FYI Blog

Avalon Dispatch 01.23.2024

In this week’s @AvalonFYI dispatch, we share key themes for Avalon team culture in 2024, the value of a good apology, the building blocks of trust, and the power of simple fundraising copy. Read it here!

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Dear friends,

Last week was a planning week for Avalon senior leaders. This year, we gathered in Miami to enjoy both the benefits of in-person collaboration and some warm weather. Washington, DC will always be Avalon’s home, but one perk of a fully remote team is that, with home offices around the country, we can meet in new places. Thank you to everyone who made the trip!

(L) The Avalon team works on tables in library room. (R) Eight people are dressed nicely and smiling outside a restaurant somewhere it's warm enough to wear sleeveless shirts.Avalon senior leaders hard at work in the library during the day, and enjoying each other’s company (and the mild temperatures) at night.

Two key themes for Avalon in 2024 will be Collaboration and Belonging. COO Kerri Kerr is leading the charge to operationalize these values, which are a natural extension of Avalon’s team culture. I am so proud of our senior team for their commitment and work on this. And I am so grateful for Kerri’s inspiring message to our staff:

I loved this quote from Vice President Harris, from her remarks at the NAACP South Carolina State Conference on Martin Luther King, Jr. Day: “Let us not throw up our hands when it’s time to roll up our sleeves. Because we were born for a time such as this.”

We’re coming off a busy year end and headed into a time that will define our nation. The work we do matters in these critical months ahead as we continue to support causes that make our country – and our world – a better, more welcoming place. It all starts with how we treat each other, and I cannot think of a better group of people with whom I’d rather roll up my sleeves and get to work.

Kerri also shared an excellent post from Anti-Racism Daily on the value of a good apology. They teach that “U.S. culture tends to prioritize punishment over accountability. To disrupt these systems, we must disrupt how we relate to apologies.” In addition, they emphasize that no one is entitled to forgiveness after apologizing, and they outline four stages of a good apology:

  1. Invest in self-reflection.
  2. Say you’re sorry.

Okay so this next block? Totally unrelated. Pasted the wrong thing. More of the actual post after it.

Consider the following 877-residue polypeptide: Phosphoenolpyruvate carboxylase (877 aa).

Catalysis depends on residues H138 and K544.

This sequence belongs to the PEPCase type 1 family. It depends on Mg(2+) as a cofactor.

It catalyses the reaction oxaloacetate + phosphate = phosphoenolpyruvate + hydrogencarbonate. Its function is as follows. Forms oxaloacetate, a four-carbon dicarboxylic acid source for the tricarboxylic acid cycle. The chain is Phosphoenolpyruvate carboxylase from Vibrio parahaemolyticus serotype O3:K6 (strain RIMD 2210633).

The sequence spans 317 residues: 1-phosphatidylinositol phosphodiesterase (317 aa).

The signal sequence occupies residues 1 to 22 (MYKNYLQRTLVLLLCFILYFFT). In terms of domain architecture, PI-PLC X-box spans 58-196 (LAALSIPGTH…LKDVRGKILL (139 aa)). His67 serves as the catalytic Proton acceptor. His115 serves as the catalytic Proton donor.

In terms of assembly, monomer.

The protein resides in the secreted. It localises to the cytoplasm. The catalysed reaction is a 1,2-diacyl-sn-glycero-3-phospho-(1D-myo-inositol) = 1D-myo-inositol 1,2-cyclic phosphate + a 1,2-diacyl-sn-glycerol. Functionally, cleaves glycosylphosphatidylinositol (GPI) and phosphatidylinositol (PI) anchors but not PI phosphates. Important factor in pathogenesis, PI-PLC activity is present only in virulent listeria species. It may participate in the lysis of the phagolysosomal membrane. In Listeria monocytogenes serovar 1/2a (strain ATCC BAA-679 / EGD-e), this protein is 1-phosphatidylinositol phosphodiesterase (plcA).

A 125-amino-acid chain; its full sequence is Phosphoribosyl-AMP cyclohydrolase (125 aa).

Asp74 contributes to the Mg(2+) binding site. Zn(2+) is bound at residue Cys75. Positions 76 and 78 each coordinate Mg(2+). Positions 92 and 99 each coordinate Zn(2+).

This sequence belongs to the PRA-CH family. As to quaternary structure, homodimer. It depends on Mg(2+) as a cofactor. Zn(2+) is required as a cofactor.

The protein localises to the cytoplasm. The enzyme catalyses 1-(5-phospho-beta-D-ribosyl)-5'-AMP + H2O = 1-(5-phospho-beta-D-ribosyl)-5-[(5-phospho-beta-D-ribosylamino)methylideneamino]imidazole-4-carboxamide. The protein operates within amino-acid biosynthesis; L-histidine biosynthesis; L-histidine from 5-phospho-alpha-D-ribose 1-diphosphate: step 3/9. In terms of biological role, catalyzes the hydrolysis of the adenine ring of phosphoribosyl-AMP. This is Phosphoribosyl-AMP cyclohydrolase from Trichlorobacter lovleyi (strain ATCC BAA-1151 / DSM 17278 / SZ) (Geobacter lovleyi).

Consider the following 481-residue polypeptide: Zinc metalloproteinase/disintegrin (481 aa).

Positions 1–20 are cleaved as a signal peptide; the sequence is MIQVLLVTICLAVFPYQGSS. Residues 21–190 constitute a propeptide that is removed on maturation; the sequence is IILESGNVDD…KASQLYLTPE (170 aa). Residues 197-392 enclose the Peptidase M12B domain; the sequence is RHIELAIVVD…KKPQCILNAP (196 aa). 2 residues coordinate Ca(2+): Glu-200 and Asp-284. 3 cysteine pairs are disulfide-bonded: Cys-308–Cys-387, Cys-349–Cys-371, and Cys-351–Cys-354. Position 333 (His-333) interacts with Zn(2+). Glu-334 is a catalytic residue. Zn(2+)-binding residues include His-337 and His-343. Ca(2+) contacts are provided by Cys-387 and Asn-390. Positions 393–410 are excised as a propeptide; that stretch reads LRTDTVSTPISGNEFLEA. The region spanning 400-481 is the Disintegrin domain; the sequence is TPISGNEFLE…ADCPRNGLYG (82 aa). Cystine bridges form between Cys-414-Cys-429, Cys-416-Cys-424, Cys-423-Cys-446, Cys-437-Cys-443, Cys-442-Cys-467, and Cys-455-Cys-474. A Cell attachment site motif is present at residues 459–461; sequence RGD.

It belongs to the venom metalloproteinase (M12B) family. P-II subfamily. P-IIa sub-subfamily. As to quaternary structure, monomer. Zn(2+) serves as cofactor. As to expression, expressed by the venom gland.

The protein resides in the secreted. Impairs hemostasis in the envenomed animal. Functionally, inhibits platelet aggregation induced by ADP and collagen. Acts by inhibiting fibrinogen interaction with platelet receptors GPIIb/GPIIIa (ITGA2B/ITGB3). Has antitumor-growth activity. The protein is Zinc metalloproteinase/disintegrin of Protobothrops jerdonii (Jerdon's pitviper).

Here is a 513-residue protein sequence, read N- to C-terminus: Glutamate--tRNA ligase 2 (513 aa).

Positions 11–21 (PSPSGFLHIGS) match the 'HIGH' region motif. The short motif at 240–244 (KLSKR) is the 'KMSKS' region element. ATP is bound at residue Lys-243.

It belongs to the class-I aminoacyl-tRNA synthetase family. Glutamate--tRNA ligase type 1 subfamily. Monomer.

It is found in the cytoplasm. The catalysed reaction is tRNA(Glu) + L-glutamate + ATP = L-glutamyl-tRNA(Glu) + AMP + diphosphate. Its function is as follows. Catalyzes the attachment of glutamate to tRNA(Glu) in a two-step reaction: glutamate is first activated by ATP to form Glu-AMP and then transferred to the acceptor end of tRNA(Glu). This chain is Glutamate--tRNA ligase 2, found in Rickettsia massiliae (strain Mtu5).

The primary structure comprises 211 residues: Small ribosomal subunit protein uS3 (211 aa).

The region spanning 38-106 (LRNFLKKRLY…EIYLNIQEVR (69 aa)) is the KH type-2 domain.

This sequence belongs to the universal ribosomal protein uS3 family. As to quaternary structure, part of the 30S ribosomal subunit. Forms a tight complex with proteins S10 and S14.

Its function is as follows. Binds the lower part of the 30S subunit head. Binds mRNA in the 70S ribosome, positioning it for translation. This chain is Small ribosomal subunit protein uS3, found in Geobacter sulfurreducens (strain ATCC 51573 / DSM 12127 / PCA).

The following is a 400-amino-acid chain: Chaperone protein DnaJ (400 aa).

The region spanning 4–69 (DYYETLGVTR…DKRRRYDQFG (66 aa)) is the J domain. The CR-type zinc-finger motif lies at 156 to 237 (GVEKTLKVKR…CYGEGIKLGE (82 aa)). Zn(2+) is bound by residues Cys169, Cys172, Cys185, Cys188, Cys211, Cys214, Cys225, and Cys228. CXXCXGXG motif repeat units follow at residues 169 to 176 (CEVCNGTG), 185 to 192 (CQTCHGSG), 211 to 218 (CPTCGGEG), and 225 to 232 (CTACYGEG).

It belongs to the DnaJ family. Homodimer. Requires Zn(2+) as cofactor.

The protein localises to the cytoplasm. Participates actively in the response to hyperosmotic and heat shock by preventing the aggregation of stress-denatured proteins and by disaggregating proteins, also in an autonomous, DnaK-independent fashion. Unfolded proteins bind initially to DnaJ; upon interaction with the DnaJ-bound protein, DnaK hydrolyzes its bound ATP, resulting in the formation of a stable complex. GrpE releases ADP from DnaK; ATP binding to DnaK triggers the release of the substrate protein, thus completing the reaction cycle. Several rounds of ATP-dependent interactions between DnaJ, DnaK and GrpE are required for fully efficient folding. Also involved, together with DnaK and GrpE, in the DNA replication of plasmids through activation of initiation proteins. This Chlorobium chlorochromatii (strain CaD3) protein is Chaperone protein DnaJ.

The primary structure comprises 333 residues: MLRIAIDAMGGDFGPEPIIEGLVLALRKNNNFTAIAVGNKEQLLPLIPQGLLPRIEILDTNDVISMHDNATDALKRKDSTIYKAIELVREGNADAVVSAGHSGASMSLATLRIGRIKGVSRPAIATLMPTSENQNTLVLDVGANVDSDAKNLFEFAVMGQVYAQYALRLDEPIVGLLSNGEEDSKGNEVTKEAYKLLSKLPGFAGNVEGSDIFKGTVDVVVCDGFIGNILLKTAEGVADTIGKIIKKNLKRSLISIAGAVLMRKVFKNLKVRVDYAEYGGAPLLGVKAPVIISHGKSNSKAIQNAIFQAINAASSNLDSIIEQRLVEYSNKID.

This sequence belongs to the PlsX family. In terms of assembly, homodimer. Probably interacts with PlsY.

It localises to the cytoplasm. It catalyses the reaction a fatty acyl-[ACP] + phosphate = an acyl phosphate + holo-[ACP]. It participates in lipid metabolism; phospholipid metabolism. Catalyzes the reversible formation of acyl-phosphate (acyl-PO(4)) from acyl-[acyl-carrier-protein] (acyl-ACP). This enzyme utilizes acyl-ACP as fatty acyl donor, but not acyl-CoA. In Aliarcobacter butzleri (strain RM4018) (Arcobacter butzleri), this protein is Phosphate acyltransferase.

3. Acknowledge the impact.
  4. Change your behavior.

On a related note, Stanford Social Innovation Review recently emphasized the role of nonprofits in repairing social trust. The article, “How Organizations Build Trust,” explains the current “trust deficit” and outlines a process for nonprofits and academic institutions to lead the way. The authors define trustworthiness as “actions aligned with values,” and they issue the following call to action for leaders:

Ask yourself and your team: Is what we are doing today, this week, this year increasing trust or eroding it? You have a unique position and can use your power to make trust a strength for your organization to create better outcomes for our society.

In fundraising last week, Jeff Brooks at Future Fundraising Now offered evergreen advice about effective fundraising copy: keep it simple! The important thing to remember is that easy-to-read copy lifts fundraising metrics again and again. If someone in your organization insists otherwise, show them the data. You can also remind them that less than half of Americans read above sixth-grade level, and even fewer understand nonprofit jargon. Fortunately, this is an area where AI tools like Read Easy can support accessibility.

Finally, senior director of HR Melissa Ferrell shared advice on avoiding seasonal affective disorder. It’s good to know there are steps we can take, and that every day in January brings more light. Today, the sun will set in Washington, DC at 5:19 PM, which is much better than December’s earliest sunset of 4:59 PM. So, hang in there! Daylight savings is coming.

Take care,
Allison signature gray

Allison Porter headshot

Allison Porter, President
Avalon Consulting Group
202-429-6080 ext. 102